Tuesday, July 22, 2008


As you might have guessed, I'm a big fan of space exploration. Not manned exploration, which is dangerous and needlessly expensive and yields relatively little actual science, but unmanned exploration, where you fling probes out there to all the coolest spots in the solar system (and beyond!) to see what they look like. Everything in space gets weirder the closer you look at it. And Lord knows I like weird.

The "Golden Age" of unmanned NASA probes is coming to a close, as they retool for President Monkeybone's meaningless manned missions to the moon and Mars. There's a probe currently going out to the Kuiper Belt and the Oort Cloud (ouch!), and I think there's one en route to a comet. And there is, of course, the uber-cool Martian Lander looking for water and whatnot there at the Martian south pole. But the glory days of the "faster, better, cheaper" space probe era at NASA are coming to a close.

Cassini was my favorite of all the probes (at least until they arrive at the edge of the Oort Cloud). These pictures are a couple years old by now, but are truly remarkable. Somebody on the Cassini team clearly has an eye for composition.

That's Saturn on the left, the rings, and Titan on the right (if you look at Saturn through binoculars, you can usually see Titan hanging off to the side, quite brightly). Lots of the pictures that Cassini took were in black and white, to save on data. I now next to nothing about Art Deco, but the B&W shots always remind me of Art Deco.

That's Titan and Dione at bottom, Prometheus at the center; Telesto a mere speck in the darkness above center.

Saved the best for last. This has been called the most stunning photograph of all time. That might be taking things a tad far, but it is pretty amazing. You really need to click on this to enlarge it and get the full effect. I've read that when this image was first released, someone in th crowd burst into tears, so moved by the beauty of it. It'a a picture of Saturn backlit by the sun (something you can't see here on Earth, as the Sun and Saturn are on either side of us) which revealed never-before-seen details, like Saturn having 2 rings that no one had ever seen before. If you look closely you can see several of Saturn's 60-ish moons flitting about amid the rings.

I got all these pix at the Cassini Favorite image contest. The winners are here. The nominations (way more interesting) are here. In addition to lots more pictures, there are breath-taking movies (which I would've shown if I could have embedded them) of moons creating ripples in the rings, of ice geysers, of moons racing each other across the blackness.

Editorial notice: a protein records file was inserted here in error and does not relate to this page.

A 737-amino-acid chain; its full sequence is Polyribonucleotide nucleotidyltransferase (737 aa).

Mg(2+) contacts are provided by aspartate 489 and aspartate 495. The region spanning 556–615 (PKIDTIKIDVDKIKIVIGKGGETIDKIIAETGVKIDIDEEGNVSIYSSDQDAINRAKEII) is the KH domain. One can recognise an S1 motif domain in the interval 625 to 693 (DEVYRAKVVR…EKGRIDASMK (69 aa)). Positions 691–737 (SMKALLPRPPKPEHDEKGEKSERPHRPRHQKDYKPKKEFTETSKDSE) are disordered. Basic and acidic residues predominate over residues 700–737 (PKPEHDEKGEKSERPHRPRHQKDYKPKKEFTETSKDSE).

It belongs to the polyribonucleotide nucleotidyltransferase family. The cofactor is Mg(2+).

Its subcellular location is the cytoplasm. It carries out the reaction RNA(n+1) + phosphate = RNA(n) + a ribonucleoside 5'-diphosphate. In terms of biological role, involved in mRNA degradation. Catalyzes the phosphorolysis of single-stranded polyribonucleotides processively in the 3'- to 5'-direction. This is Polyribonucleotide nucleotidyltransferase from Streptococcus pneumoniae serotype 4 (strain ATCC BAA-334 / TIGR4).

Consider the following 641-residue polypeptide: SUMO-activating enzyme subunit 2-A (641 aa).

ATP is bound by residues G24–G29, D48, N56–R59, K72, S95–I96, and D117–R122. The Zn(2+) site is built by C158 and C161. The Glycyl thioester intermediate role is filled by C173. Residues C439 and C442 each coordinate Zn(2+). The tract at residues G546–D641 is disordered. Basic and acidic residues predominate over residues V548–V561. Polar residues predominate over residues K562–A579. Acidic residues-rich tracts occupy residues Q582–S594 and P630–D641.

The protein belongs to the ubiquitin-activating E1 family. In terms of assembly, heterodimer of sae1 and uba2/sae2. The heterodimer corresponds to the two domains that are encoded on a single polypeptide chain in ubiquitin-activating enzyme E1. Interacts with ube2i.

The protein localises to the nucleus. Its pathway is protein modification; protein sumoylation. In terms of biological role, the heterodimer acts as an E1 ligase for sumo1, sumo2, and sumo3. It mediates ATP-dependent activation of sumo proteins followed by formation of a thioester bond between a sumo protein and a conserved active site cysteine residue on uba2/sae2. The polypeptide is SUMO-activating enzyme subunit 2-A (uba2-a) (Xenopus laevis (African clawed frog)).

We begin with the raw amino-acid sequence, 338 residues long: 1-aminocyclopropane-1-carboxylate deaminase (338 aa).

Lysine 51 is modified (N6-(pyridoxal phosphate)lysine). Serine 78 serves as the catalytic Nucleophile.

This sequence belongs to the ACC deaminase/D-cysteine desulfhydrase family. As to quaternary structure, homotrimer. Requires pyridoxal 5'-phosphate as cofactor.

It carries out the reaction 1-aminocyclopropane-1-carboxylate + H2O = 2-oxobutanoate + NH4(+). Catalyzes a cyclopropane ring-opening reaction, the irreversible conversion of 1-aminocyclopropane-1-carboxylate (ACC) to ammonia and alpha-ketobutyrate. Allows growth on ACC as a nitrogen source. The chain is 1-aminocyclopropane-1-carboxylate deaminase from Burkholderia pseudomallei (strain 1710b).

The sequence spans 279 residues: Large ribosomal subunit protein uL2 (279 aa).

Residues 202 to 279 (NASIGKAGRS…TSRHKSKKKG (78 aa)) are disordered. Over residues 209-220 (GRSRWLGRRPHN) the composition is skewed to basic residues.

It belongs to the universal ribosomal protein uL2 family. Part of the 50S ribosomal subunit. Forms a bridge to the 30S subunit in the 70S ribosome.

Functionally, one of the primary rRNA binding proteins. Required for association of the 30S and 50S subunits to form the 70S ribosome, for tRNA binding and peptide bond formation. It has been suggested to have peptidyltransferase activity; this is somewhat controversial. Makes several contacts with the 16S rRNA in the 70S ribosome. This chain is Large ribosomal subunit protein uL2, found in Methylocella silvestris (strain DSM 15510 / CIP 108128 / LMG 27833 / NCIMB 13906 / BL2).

I'm off to Rockygrass! Best weekend of the summer. I will listen to bluegrass with my feet in the water, a beer in my hand, my wife and children and good friends splashing in the shining water before me. See you next week.


Wanderlust Scarlett said...

Those are incredibly beautiful pictures.

I love the last one. It is the best... and it's something we'd never have seen without the efforts of those whose heads are forever in the clouds and beyond. Thank God.

And thank you, I very much enjoyed this brief interlude.

Scarlett & Viaggiatore

Irrelephant said...

Jeebux, old bean, those are...wow. So, going to Rockygrass AND getting probed...sounds like a busy weekend! *lol* Hoist one for me, pinch a lovely girl on the bum for me and I'll see you back here Monday. I'll see if I can't catch a triggerfish for ya.

Mona Buonanotte said...

Those photos are amazing? Are they fer real? Wow....

Bluegrass festival? Lucky dog. Have a great time!

Eric Shonkwiler said...

Am I a space loser for not drooling over those? Particularly for not finding the last amazing at all?

I find it interesting that you don't like manned exploration. I imagine that comes from your more practical take on the issue. To me sending a probe out of the solar system is like throwing a rock across a river and saying you'd been to the other side.

Jo said...

Sounds like a really great weekend, lucky duck.

I liked the first pic with Titan--you're right, it does have an art deco feel. As for the last photo, I think I'm more intellectually stunned that it's real, but visually I can't get past the airbrushed quality of it, seems manufactured.

My son dreams of going on one of those manned trips to Mars. I need to figure out how to send monthly cookies & meatloaf that far.

Irrelephant said...

I missed it by one day--Happy Birthday, old bean! Half a century, eh? You've probably got undershirts older than me. *lol* Many (belated) happy returns and best wishes for another half century.

Clowncar said...

Yeah, Scarlett, there are alotta people to thank for these images. Alotta people to thank for alotta things. Good to hear from you again.

I hoisted several, Irr, and did me some pinching, as you requested. Where's my triggerfish?

You are not a space loser, E. Space cowboy perhaps....

Jo, my wife had the same reaction. Couldn't get worked up about an image that seems so artificial. Me, I picture an actual space probe taking an actual picture out there in space and get all goosebump-y.

Thanks, Irr. I am indeed an ancient legume. Just read that I am 1 day older than NASA, which turned 50 today.